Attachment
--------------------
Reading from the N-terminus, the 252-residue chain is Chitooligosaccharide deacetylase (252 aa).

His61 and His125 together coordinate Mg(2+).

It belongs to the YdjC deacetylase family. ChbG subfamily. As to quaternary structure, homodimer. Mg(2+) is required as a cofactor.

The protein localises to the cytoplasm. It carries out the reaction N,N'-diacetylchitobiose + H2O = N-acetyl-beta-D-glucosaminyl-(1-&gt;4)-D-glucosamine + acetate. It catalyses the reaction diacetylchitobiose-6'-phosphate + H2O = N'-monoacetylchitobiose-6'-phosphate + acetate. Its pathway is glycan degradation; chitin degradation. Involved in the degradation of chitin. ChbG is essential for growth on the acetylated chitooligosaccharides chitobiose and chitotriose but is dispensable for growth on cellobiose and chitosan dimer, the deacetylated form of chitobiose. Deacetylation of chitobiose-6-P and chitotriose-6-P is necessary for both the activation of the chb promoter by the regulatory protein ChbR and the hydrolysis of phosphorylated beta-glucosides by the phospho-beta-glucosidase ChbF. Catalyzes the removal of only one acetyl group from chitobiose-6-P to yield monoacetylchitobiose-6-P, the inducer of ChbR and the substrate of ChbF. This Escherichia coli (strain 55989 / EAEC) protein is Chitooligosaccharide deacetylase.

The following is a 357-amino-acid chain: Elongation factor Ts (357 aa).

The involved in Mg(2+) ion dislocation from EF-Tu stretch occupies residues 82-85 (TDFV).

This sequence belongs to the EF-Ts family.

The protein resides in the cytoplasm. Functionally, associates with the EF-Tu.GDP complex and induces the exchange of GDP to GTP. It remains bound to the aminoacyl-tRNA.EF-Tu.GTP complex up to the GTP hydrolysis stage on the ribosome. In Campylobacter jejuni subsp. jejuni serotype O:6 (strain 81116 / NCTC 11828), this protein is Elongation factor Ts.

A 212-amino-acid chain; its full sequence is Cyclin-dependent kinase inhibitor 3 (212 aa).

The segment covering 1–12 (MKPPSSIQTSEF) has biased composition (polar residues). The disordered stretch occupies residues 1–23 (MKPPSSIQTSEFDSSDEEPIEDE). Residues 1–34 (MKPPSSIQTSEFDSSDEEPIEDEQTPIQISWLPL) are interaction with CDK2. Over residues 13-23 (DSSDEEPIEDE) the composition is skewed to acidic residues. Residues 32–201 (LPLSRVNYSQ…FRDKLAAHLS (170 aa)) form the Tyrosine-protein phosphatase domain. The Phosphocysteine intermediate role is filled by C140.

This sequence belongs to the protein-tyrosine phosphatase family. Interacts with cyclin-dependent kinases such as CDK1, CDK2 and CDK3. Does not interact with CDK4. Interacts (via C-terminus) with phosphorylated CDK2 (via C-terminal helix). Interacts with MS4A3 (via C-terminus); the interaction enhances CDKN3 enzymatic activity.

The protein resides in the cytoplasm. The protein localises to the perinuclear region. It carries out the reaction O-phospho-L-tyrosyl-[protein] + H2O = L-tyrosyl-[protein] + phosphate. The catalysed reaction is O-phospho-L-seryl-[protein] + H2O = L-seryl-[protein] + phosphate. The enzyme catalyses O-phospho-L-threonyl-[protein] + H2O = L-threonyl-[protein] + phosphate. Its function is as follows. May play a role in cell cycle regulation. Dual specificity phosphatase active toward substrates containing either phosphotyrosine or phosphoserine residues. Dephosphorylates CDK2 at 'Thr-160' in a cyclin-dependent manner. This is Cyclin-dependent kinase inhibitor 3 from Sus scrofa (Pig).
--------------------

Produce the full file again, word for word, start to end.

Reading from the N-terminus, the 252-residue chain is Chitooligosaccharide deacetylase (252 aa).

His61 and His125 together coordinate Mg(2+).

It belongs to the YdjC deacetylase family. ChbG subfamily. As to quaternary structure, homodimer. Mg(2+) is required as a cofactor.

The protein localises to the cytoplasm. It carries out the reaction N,N'-diacetylchitobiose + H2O = N-acetyl-beta-D-glucosaminyl-(1-&gt;4)-D-glucosamine + acetate. It catalyses the reaction diacetylchitobiose-6'-phosphate + H2O = N'-monoacetylchitobiose-6'-phosphate + acetate. Its pathway is glycan degradation; chitin degradation. Involved in the degradation of chitin. ChbG is essential for growth on the acetylated chitooligosaccharides chitobiose and chitotriose but is dispensable for growth on cellobiose and chitosan dimer, the deacetylated form of chitobiose. Deacetylation of chitobiose-6-P and chitotriose-6-P is necessary for both the activation of the chb promoter by the regulatory protein ChbR and the hydrolysis of phosphorylated beta-glucosides by the phospho-beta-glucosidase ChbF. Catalyzes the removal of only one acetyl group from chitobiose-6-P to yield monoacetylchitobiose-6-P, the inducer of ChbR and the substrate of ChbF. This Escherichia coli (strain 55989 / EAEC) protein is Chitooligosaccharide deacetylase.

The following is a 357-amino-acid chain: Elongation factor Ts (357 aa).

The involved in Mg(2+) ion dislocation from EF-Tu stretch occupies residues 82-85 (TDFV).

This sequence belongs to the EF-Ts family.

The protein resides in the cytoplasm. Functionally, associates with the EF-Tu.GDP complex and induces the exchange of GDP to GTP. It remains bound to the aminoacyl-tRNA.EF-Tu.GTP complex up to the GTP hydrolysis stage on the ribosome. In Campylobacter jejuni subsp. jejuni serotype O:6 (strain 81116 / NCTC 11828), this protein is Elongation factor Ts.

A 212-amino-acid chain; its full sequence is Cyclin-dependent kinase inhibitor 3 (212 aa).

The segment covering 1–12 (MKPPSSIQTSEF) has biased composition (polar residues). The disordered stretch occupies residues 1–23 (MKPPSSIQTSEFDSSDEEPIEDE). Residues 1–34 (MKPPSSIQTSEFDSSDEEPIEDEQTPIQISWLPL) are interaction with CDK2. Over residues 13-23 (DSSDEEPIEDE) the composition is skewed to acidic residues. Residues 32–201 (LPLSRVNYSQ…FRDKLAAHLS (170 aa)) form the Tyrosine-protein phosphatase domain. The Phosphocysteine intermediate role is filled by C140.

This sequence belongs to the protein-tyrosine phosphatase family. Interacts with cyclin-dependent kinases such as CDK1, CDK2 and CDK3. Does not interact with CDK4. Interacts (via C-terminus) with phosphorylated CDK2 (via C-terminal helix). Interacts with MS4A3 (via C-terminus); the interaction enhances CDKN3 enzymatic activity.

The protein resides in the cytoplasm. The protein localises to the perinuclear region. It carries out the reaction O-phospho-L-tyrosyl-[protein] + H2O = L-tyrosyl-[protein] + phosphate. The catalysed reaction is O-phospho-L-seryl-[protein] + H2O = L-seryl-[protein] + phosphate. The enzyme catalyses O-phospho-L-threonyl-[protein] + H2O = L-threonyl-[protein] + phosphate. Its function is as follows. May play a role in cell cycle regulation. Dual specificity phosphatase active toward substrates containing either phosphotyrosine or phosphoserine residues. Dephosphorylates CDK2 at 'Thr-160' in a cyclin-dependent manner. This is Cyclin-dependent kinase inhibitor 3 from Sus scrofa (Pig).